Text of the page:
Tennis: Its History, People and Events

By Will Grimsley | Go to book overview

Foreword

Since first seeing Will Grimsley's exhaustive book, Golf: Its History, People and Events, I had hoped someone might undertake a similar project involving tennis. Now I am pleased to find that Grimsley has done this himself, and tennis is certain to be better off for it.

Tennis is a game rich in tradition, personalities, exciting events and even controversy. To attempt to reach back and try to capture all -- or at least most of this -- and put it inside the covers of a single book is a monumental endeavor. I must congratulate Grimsley on his enterprise and his bravery.

This must be the most comprehensive and ambitious volume written on the sport. Library shelves are loaded with excellent books dealing with every phase of the game but I know of none that has tried to explore the broad reaches from the first primitive bats and balls right up to open competition, with all that has happened between.

I have known Grimsley for years, as have other tennis players whose exploits he has followed from Wimbledon to Melbourne and Madras to Paris. For most of the last two decades he has been a sort of ex-officio member of the Davis Cup teams traveling to Australia. He has lived or seen firsthand much of the drama of which he writes.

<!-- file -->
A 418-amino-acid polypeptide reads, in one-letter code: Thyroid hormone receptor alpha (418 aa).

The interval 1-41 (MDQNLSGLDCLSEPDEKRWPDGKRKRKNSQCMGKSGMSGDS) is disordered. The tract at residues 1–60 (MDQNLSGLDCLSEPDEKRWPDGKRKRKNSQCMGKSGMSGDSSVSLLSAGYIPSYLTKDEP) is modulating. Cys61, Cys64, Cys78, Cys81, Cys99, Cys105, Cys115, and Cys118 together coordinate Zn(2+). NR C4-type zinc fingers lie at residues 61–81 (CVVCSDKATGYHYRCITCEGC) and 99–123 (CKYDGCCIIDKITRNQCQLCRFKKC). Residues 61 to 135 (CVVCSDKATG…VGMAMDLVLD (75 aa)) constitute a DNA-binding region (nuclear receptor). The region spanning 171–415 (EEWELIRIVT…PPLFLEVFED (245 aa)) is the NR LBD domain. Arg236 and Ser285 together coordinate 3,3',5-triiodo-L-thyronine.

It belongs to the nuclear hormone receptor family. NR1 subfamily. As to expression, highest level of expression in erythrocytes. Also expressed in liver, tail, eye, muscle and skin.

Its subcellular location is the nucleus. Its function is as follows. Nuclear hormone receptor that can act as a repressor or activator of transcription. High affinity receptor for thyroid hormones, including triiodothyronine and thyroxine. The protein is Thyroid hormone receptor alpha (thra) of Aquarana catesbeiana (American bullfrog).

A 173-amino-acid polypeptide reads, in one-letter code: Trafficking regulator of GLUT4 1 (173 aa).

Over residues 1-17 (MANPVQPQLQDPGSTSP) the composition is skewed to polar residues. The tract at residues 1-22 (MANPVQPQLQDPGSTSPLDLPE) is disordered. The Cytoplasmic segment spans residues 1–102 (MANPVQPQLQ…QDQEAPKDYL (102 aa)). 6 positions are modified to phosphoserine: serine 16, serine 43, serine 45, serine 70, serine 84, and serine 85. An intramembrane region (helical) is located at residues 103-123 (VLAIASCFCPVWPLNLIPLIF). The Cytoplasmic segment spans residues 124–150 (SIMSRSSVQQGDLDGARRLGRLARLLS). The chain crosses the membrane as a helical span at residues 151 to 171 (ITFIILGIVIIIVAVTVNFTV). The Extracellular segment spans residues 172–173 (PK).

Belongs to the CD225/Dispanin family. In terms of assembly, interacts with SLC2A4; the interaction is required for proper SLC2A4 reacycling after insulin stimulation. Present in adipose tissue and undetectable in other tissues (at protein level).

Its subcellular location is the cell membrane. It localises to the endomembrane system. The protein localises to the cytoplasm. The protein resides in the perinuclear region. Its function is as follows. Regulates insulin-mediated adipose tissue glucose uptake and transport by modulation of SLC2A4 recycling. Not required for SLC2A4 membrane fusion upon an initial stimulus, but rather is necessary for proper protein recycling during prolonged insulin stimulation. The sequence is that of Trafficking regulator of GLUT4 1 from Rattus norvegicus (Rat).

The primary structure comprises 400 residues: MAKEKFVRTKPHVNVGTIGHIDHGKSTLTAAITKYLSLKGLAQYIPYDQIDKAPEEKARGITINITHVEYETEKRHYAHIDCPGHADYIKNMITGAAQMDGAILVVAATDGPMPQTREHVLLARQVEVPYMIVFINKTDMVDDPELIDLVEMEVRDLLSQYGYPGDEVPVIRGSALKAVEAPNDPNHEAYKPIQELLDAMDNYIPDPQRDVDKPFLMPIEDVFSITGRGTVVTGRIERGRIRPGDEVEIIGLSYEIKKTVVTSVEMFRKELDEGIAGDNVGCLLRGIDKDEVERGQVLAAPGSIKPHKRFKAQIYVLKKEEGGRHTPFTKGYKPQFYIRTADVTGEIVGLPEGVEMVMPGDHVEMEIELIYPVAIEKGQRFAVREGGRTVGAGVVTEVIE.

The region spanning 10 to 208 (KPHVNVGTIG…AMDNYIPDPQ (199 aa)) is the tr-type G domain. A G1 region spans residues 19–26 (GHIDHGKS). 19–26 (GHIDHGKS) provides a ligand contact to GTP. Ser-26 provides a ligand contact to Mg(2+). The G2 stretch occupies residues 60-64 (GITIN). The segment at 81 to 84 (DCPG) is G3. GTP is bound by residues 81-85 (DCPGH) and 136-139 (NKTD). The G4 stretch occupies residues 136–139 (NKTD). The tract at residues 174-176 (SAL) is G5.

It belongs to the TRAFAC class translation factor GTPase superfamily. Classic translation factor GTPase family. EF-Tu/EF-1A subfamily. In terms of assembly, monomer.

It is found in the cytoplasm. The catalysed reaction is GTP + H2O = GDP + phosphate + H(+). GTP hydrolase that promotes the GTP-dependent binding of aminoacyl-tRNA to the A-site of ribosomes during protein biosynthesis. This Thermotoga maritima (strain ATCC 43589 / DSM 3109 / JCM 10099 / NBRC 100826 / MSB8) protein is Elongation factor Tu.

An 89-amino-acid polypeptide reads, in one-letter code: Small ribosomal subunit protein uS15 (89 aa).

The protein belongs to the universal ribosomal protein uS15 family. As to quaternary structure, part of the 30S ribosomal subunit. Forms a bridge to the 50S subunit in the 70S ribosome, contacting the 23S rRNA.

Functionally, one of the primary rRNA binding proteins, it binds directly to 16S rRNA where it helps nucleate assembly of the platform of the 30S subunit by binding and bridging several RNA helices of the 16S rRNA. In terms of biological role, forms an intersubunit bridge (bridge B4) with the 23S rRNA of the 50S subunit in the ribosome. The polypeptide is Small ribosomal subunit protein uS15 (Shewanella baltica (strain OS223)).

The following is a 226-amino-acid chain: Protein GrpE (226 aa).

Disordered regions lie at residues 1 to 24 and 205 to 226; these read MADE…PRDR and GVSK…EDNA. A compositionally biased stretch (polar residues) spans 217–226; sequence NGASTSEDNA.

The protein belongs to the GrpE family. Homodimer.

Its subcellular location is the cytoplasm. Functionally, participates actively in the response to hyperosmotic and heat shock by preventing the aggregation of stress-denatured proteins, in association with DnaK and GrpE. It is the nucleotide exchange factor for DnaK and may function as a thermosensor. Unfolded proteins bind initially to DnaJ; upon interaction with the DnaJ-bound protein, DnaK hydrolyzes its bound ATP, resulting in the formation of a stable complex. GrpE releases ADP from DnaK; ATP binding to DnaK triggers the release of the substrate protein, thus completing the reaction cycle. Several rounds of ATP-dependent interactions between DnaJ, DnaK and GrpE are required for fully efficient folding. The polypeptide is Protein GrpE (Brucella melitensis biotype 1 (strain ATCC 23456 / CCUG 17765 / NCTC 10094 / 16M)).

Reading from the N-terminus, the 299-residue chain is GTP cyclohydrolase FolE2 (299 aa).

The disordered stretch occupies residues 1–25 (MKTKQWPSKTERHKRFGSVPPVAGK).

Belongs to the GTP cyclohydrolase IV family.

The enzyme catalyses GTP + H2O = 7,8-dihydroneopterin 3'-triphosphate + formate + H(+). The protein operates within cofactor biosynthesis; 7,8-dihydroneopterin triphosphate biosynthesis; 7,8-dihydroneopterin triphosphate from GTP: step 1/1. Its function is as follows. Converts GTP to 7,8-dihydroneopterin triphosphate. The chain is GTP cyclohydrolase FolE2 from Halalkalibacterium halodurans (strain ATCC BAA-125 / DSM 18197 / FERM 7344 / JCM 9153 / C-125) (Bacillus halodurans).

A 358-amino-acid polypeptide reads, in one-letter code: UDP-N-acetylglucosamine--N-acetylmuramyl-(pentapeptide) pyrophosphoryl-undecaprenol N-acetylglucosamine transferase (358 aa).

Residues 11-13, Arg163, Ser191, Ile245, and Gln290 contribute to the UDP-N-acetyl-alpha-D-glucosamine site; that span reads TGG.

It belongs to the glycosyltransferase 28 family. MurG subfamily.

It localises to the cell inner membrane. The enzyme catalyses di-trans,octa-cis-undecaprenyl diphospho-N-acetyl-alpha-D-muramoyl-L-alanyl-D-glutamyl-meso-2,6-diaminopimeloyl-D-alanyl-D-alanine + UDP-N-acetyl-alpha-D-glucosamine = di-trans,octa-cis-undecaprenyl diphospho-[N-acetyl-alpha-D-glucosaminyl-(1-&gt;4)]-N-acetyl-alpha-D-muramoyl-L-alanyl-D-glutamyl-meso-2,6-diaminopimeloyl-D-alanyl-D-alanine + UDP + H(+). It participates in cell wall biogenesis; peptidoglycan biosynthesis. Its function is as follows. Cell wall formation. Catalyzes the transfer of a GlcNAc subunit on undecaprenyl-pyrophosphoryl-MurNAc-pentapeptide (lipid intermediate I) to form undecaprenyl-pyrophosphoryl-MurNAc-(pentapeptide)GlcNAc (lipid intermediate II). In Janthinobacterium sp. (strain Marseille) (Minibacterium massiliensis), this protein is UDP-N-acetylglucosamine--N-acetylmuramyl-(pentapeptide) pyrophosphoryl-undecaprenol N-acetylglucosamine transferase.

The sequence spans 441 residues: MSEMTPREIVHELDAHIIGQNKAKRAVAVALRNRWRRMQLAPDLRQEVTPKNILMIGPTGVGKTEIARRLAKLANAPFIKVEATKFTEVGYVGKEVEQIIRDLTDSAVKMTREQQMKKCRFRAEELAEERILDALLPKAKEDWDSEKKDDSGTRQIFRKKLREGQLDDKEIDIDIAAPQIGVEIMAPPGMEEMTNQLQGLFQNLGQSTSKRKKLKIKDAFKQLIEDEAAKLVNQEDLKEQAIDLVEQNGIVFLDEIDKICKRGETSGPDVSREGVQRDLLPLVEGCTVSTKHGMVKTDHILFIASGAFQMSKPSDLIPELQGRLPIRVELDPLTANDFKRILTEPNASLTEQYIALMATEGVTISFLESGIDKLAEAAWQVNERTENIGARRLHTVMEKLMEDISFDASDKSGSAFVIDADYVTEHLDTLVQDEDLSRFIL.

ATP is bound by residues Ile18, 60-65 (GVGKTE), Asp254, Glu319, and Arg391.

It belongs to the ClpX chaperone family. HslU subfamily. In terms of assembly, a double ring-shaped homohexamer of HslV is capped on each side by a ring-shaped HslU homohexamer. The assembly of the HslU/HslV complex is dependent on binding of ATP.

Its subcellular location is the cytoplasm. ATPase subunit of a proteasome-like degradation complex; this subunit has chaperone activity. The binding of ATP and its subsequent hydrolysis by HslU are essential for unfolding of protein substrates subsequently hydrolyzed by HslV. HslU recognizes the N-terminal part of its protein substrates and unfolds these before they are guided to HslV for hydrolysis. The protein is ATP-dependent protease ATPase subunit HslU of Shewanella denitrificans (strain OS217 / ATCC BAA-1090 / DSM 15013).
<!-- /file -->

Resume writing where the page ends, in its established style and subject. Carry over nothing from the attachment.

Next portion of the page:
As a world-girdling writer for The Associated Press, Grimsley has written graphically on many sports, ranging from the Olympic Games to World Cup golf matches, and has done probing stories behind the Iron Curtain. But he seems to write with the greatest warmth and vividness when he writes of tennis, a sport he apparently loves.

This massive book, which also includes an interesting and knowledgeable study of the styles of the great by Julius Heldman, is an example. It is written in Grimsley's easy, flowing style. It moves. And it doesn't miss much.

William F. (Bill) Talbert

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Tennis: Its History, People and Events
Table of contents

Table of contents

  • Title Page *
  • Foreword *
  • Preface *
  • Contents *
  • One 1
  • Two 31
  • Three 191
  • Four 233
  • Five 289
  • Index 371
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